The Wuhan Virus Takes a Bite Out of a Bronx Zoo Tiger

The Wuhan Virus is sparing no species.

A 4-year-old Malayan tiger at the Bronx Zoo has tested positive for the Wuhan Virus after a noticeable bout of dry coughing, according to a statement the Wildlife Conservation Society released on April 5, 2020.

“Nadia, a 4-year-old female Malayan tiger at the Bronx Zoo, has tested positive for COVID-19. She, her sister Azul, two Amur tigers, and three African lions had developed a dry cough and all are expected to recover,” the statement highlighted

.USDA’s National Veterinary Services Laboratory in Iowa confirmed the diagnosis “out of an abundance of caution,” the society claimed.

The big cats are currently recovering, according to the WCS.

“Though they have experienced some decrease in appetite, the cats at the Bronx Zoo are otherwise doing well under veterinary care and are bright, alert, and interactive with their keepers,” the statement noted. “It is not known how this disease will develop in big cats since different species can react differently to novel infections, but we will continue to monitor them closely and anticipate full recoveries.”

The four big cats affected by the virus are currently in the zoo’s Tiger Mountain exhibit.

None of the other cats housed at the zoo, which includes leopards, cheetahs, and pumas, have demonstrated any symptoms, the society highlighted.

Zoo officials are hopeful that Nadia’s diagnosis “will ensure any knowledge we gain about COVID-19 will contribute to the world’s continuing understanding of this novel coronavirus.”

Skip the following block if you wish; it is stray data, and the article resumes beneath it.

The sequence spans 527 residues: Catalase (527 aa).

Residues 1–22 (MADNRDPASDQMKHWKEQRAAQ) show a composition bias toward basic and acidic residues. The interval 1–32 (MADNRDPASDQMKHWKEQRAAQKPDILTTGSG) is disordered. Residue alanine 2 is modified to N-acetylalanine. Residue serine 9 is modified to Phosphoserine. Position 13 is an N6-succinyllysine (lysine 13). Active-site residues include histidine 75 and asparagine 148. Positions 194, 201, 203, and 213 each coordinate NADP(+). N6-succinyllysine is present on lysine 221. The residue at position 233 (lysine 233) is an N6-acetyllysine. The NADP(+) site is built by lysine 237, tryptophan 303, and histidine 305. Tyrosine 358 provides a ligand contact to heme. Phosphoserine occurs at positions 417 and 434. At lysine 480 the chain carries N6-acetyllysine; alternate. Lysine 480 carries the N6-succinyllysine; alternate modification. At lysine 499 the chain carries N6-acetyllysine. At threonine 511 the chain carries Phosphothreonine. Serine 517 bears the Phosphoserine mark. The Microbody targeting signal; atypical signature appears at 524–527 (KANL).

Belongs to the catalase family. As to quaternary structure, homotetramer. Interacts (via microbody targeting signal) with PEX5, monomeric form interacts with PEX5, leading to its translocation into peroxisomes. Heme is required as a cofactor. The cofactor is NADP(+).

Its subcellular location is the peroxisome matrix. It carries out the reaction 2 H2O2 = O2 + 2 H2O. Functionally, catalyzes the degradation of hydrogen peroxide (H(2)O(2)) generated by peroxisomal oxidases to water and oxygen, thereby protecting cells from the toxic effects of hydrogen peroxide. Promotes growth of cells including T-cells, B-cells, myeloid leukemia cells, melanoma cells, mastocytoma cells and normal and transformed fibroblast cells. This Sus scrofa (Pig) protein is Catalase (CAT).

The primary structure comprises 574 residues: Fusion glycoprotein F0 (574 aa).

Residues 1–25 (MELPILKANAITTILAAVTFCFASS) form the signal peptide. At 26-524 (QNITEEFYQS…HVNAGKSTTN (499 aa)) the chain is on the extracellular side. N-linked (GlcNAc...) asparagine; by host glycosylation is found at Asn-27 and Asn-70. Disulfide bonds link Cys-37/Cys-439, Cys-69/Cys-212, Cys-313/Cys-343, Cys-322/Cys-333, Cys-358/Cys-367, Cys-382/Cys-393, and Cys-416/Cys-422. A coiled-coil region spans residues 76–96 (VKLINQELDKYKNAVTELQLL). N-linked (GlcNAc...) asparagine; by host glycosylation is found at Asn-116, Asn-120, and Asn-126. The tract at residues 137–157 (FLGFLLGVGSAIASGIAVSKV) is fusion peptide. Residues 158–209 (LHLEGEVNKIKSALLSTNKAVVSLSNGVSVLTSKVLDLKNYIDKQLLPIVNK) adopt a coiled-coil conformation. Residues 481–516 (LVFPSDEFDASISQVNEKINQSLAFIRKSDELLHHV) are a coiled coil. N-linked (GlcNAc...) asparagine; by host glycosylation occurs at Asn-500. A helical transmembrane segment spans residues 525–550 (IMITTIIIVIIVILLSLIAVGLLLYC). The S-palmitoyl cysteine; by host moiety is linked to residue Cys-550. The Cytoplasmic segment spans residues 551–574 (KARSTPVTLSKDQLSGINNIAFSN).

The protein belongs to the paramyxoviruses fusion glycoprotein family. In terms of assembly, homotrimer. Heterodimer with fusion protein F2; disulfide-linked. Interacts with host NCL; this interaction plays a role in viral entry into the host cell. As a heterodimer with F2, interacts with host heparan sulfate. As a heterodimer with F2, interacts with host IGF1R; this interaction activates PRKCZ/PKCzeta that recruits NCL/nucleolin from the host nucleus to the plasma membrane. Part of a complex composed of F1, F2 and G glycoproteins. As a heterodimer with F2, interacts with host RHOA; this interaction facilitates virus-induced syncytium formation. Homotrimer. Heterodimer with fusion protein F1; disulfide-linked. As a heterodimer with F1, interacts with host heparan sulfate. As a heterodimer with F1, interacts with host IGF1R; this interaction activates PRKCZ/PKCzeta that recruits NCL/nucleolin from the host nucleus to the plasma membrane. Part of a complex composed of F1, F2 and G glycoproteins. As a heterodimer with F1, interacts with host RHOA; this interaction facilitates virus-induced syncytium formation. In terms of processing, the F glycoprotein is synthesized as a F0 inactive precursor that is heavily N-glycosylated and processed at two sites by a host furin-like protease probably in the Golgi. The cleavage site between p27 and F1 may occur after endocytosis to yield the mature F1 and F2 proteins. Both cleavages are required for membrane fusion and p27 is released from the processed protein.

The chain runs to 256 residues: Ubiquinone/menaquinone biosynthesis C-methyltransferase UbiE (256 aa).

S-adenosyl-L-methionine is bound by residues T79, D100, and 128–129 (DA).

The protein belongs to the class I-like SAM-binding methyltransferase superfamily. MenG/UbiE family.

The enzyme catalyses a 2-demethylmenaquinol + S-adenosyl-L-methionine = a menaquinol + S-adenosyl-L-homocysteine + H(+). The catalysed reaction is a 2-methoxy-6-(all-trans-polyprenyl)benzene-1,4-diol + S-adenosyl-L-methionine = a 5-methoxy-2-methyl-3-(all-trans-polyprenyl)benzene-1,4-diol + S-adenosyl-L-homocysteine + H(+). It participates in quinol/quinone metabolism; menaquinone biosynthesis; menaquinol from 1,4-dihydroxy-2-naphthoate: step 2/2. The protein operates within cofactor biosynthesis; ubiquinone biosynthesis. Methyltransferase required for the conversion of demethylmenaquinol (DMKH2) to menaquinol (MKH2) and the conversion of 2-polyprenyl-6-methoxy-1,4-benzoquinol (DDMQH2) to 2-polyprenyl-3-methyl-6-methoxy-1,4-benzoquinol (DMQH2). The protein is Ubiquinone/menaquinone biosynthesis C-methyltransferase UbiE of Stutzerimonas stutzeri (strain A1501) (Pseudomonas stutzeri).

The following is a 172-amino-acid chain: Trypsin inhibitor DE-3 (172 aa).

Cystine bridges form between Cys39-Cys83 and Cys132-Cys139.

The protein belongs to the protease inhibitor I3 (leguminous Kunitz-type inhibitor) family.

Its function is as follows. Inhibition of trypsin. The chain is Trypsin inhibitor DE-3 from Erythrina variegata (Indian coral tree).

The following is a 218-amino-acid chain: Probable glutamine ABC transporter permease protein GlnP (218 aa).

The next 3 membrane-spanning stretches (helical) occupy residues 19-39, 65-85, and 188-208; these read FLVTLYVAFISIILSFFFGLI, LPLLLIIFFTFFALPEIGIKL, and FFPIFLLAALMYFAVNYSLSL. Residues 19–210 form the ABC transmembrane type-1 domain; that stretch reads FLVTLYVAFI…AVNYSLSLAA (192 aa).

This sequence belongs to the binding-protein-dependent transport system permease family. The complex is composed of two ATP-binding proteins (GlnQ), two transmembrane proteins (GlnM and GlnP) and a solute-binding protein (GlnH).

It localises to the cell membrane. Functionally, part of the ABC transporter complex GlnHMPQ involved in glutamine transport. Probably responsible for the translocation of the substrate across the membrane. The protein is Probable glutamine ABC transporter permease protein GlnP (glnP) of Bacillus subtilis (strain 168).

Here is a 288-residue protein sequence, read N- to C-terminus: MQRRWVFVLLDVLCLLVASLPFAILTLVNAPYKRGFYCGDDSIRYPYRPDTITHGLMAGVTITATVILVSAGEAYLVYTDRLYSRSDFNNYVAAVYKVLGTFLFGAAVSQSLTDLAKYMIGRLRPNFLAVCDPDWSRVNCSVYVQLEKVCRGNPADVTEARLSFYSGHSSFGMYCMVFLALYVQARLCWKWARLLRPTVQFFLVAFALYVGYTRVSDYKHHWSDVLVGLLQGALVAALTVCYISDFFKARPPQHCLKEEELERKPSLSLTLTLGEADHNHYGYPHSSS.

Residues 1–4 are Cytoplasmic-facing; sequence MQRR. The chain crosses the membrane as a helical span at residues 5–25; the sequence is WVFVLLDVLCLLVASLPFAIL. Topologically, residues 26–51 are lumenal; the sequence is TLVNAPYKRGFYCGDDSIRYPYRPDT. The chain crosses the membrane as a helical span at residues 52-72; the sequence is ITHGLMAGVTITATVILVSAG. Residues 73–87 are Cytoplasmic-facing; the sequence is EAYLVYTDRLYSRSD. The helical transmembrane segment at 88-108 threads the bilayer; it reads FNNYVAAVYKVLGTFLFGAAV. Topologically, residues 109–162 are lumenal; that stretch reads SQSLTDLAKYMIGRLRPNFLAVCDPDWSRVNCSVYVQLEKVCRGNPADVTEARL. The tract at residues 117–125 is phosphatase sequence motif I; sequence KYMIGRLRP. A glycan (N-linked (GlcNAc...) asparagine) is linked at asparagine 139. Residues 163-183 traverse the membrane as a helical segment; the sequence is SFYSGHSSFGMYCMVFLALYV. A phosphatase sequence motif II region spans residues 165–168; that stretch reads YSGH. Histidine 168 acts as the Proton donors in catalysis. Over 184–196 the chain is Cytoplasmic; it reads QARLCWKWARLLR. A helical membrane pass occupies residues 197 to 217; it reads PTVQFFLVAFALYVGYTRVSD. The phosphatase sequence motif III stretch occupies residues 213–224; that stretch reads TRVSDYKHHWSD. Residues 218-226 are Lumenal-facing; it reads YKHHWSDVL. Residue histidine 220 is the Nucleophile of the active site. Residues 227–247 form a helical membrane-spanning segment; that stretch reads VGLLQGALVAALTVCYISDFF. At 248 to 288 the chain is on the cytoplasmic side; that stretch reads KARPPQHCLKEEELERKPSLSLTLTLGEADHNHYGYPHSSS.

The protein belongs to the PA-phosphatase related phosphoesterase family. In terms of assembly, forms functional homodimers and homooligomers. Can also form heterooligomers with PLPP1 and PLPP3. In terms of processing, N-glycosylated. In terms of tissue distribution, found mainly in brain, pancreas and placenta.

The zoo has been shut down since March 16 due to the growth of the virus.

According to the Centers for Disease Control and Prevention, animals can contract the Wuhan Virus, but scientists don’t believe they can infect humans with it.

“In the United States, there is no evidence to suggest that any animals, including pets, livestock, or wildlife, might be a source of COVID019 infection at this time,” according to a CDC report.

“However, because all animals can carry germs that can make people sick, it’s always a good idea to practice healthy habits around pets and other animals,” the agency called attention to.

Globalism has numerous second and third order effects that many of its proponents tend to ignore.

For example, because of the increased risk of pandemics, many citizens have to give up liberties such as their right to bear arms or freedom of assembly due to quarantine measures.

On top of that, there are negative externalities such as animal health that many policymakers don’t take into account.

Policy should not be exclusively be made on the grounds that it will just boost the GDP.

Economic growth can often come with massive costs.

 

Share: